On the face of it, the Hoxton Square Bar & Kitchen may not sound like the place to host your bands Christmas show but its culinary reference is apt as Tuesday nights fare offered a feast of contrasting independent music. The fashionable venue where North meets East London was suitably full as sufficient souls eschewed the dubious delights of competing office parties for some real live sounds. Playing songs from her debut album, Silvern, Jess Bryant was first on the menu. The youthful, pretty singer intrigued with her gentle jazz-inflected meanderings. Aided by a proficient band, including a drummer who seemed especially tuned to the mood of Bryants ambient music, the singer stood out of the spotlight softly picking an electric guitar and using her voice almost as an extra instrument. Her songs might have lacked instant recall live but carry the promise of substance.
An unexpected treat followed in the shape of a young trio from Kasabians home town of Leicester, Little Night Terrors. Guitarist and lead vocalist Andy Stone looks like the younger brother of Doves frontman Jimi Goodwin and employs a similar vocal rasp that adds real character to his delivery. The band breezed through a set of impressive power rock-pop tunes with instant hooks, edge, and energy. All three can really sing and the harmonies were sharp and spot-on throughout. Big things in 2013 surely await.
Then again great things have been predicted for Revere for some time now and, commercially speaking, the band continues to knock on largely unreceptive doors. However, artistic integrity and honest endeavour remain as strong as ever and it was great to see Tuesday evenings headliners back in the spotlight to deliver an absolute killer of a set. Revere seemed to be re-energised and this was evidenced in how the seven-piece, augmented by a trio of brass players, balanced old and new material. The new sounded more fully formed and the old fresh and reinvigorated.
Guitarist Seb Pidgeon and bassist Russell Cook have replaced long time members, Jonathan Fletcher and Andrew Hawke, both of whom had been pretty integral to the bands creative output. Neither new man seemed fazed by history, though. This was Pidgeons live debut with Revere and the lead guitarist visibly grew in confidence as the set progressed so that by the end the transition was pretty seamless. Bassist Cook offered a vibrant presence on stage allied to some nimble work on the fretboard.
With three-minute songs now in the repertoire to balance the seven-minute epics, the set list appeared to have been carefully chosen to engage a large crowd of loyalists and newbies. The expressive and commanding lead singer Stephen Ellis was in fine form and shone even when frequently confronting the wall of sound that his own guitar helped construct. Ellis is a passionate performer, able to mix theatrics as in wielding a red lamp during the storming We Won’t Be Here Tomorrow, with quiet belief as in the soft opening to the stirring Throwing Stones, while constantly battling two microphones set on independently minded stands.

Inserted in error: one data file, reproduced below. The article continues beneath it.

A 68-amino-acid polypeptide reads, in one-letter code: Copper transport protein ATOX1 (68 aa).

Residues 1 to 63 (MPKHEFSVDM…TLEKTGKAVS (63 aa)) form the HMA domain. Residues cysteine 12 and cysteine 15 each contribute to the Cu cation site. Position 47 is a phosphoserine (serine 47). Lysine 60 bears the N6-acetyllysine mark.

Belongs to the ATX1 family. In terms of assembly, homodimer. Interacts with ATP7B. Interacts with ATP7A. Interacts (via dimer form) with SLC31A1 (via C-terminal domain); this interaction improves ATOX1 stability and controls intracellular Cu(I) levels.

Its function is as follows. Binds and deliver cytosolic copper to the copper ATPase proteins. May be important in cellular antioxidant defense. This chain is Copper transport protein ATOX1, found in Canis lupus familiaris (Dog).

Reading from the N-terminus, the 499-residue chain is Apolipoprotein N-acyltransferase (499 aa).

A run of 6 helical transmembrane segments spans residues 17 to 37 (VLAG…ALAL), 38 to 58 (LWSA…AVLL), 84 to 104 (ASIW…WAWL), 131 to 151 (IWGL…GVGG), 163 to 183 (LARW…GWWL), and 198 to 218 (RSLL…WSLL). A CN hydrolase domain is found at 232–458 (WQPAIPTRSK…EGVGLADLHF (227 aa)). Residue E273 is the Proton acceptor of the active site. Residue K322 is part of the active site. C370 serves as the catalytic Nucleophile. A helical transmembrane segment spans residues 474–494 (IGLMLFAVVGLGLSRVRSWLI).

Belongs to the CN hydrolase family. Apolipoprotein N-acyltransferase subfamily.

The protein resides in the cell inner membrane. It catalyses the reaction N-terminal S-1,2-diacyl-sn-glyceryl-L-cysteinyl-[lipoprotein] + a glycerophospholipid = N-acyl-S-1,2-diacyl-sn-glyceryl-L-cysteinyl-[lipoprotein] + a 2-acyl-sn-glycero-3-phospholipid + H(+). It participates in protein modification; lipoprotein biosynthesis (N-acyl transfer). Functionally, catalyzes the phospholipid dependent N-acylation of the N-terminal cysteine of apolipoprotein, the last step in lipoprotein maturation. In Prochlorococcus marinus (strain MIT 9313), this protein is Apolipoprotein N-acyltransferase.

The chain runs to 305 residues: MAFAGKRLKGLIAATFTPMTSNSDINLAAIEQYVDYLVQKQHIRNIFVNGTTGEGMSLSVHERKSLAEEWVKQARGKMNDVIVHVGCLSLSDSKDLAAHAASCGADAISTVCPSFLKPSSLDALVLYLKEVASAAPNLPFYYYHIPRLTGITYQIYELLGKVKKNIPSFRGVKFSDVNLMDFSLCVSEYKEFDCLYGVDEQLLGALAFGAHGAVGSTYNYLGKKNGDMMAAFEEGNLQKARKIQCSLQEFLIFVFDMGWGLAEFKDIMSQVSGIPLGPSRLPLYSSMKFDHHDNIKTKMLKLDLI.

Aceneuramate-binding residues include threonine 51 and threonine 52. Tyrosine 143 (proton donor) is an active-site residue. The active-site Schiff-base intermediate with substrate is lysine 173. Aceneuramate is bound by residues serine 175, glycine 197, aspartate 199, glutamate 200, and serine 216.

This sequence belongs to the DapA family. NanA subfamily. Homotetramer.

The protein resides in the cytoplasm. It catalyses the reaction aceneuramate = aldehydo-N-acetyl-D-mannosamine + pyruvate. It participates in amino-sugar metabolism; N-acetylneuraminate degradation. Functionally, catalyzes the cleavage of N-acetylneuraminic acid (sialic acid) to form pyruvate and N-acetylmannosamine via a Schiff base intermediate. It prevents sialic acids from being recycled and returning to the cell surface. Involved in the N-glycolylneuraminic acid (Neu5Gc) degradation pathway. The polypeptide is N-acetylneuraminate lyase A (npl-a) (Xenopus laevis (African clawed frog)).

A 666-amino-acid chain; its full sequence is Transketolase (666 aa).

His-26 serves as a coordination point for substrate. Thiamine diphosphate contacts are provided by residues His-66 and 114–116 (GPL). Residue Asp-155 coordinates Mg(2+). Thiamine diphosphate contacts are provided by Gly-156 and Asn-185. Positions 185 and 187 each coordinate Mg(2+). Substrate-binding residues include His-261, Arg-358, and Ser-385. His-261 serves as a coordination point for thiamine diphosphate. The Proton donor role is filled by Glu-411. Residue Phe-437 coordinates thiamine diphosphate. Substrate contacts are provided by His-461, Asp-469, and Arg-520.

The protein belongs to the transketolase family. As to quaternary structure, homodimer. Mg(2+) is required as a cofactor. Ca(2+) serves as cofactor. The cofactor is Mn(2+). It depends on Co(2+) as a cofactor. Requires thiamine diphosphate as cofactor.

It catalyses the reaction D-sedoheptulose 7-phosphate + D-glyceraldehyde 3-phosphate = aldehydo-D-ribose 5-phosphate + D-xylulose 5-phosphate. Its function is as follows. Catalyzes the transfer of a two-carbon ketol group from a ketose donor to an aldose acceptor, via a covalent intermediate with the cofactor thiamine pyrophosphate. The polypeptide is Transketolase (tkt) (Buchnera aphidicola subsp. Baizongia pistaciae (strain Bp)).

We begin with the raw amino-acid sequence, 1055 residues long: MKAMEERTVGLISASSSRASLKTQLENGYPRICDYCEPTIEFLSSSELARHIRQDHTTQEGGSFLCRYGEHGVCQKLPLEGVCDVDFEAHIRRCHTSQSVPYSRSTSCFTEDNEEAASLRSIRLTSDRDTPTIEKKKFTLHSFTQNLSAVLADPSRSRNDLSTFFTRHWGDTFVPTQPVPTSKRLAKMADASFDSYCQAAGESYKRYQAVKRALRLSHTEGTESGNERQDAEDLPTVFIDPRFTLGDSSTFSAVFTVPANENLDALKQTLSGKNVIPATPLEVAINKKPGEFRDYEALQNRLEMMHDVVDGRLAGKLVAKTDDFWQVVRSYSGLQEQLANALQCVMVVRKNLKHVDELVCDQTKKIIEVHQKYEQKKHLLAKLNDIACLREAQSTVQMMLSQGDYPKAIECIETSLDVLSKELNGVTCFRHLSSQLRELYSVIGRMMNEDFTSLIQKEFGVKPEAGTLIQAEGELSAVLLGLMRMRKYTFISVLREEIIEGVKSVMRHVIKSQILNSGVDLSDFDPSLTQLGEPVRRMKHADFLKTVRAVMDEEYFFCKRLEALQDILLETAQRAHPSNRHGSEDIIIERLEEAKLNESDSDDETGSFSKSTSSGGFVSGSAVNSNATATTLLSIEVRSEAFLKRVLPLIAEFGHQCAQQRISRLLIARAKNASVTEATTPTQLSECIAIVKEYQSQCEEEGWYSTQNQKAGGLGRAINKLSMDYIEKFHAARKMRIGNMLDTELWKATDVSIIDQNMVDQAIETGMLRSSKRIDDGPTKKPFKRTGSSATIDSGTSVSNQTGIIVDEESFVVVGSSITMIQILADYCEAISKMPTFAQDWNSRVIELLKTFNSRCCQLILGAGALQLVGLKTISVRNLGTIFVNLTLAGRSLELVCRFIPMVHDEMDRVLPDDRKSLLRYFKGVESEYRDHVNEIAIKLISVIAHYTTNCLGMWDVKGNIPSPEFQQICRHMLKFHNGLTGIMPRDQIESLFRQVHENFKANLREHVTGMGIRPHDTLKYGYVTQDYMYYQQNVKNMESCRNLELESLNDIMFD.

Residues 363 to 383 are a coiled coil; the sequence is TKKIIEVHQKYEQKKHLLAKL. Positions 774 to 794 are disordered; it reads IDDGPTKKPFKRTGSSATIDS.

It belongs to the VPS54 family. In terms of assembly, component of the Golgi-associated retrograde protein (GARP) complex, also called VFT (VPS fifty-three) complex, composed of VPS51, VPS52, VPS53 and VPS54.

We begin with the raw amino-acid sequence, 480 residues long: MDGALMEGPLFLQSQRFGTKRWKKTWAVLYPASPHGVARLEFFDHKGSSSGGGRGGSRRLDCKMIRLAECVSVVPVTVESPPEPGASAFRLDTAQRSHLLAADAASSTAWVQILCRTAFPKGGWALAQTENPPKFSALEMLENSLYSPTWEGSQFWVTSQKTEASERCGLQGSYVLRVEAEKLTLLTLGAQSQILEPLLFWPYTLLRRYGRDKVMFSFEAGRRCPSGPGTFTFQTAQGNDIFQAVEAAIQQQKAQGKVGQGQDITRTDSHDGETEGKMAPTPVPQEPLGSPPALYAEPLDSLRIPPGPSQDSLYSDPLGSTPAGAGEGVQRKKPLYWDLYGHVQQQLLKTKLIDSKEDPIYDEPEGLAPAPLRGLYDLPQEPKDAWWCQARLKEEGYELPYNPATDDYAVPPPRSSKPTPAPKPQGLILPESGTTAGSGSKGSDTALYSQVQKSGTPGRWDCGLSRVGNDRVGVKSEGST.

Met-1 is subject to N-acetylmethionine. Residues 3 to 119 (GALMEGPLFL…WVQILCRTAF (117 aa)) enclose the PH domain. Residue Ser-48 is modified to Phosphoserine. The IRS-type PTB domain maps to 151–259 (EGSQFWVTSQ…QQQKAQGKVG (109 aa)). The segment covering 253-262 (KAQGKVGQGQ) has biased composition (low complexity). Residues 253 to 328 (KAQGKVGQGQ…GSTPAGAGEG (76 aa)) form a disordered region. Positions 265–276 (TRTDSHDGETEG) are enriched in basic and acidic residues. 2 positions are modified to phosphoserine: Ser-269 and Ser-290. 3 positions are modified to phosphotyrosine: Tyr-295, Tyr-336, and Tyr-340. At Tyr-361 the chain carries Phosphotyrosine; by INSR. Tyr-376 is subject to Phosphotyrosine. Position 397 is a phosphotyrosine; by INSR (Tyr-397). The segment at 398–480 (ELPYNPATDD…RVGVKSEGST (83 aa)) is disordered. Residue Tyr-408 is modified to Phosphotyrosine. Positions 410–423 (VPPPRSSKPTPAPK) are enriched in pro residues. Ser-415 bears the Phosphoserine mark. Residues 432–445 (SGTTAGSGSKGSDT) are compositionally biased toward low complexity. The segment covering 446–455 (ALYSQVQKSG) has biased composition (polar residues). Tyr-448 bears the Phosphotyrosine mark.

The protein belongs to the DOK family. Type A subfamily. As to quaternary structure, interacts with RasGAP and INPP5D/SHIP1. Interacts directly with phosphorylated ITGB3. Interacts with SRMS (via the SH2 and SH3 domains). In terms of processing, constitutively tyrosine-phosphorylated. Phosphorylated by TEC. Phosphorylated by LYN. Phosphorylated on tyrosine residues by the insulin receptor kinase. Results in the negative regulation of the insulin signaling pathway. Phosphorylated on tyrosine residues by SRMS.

At times the sound level threatened to overwhelm but the dynamics were still there in the moments when violin, cello, and keyboard made their mark. For a band with a characteristically epic sound, drummer Marc Rollins was always a key player, providing the requisite pyrotechnics with real control and purpose. They closed their set with the live debut of new track Maybe We Should Step Outside, before their most famous work,”The Escape Artist”, provided an inevitable, popular encore. In step with the dynamic of the evening, the band raised bars and roused spirits in creating the most tuneful cacophony imaginable.
Looking at the sweat-soaked players crowded on stage at the end and then departing through the crowd rather than to a chilled dressing room, it was clearer than ever that Revere demand and deserve a far, far bigger stage.
Photography by Helen Boast.
Intro (As yet untitled track…)
I Won’t Blame You
Keep This Channel Open
As The Radars Sleep
A Road From A Flood
Don’t Look Up, Hannah!
Fold Up Your Flag
We Won’t Be Here Tomorrow
These Halcyon Days
Maybe We Should Step Outside
The Escape Artist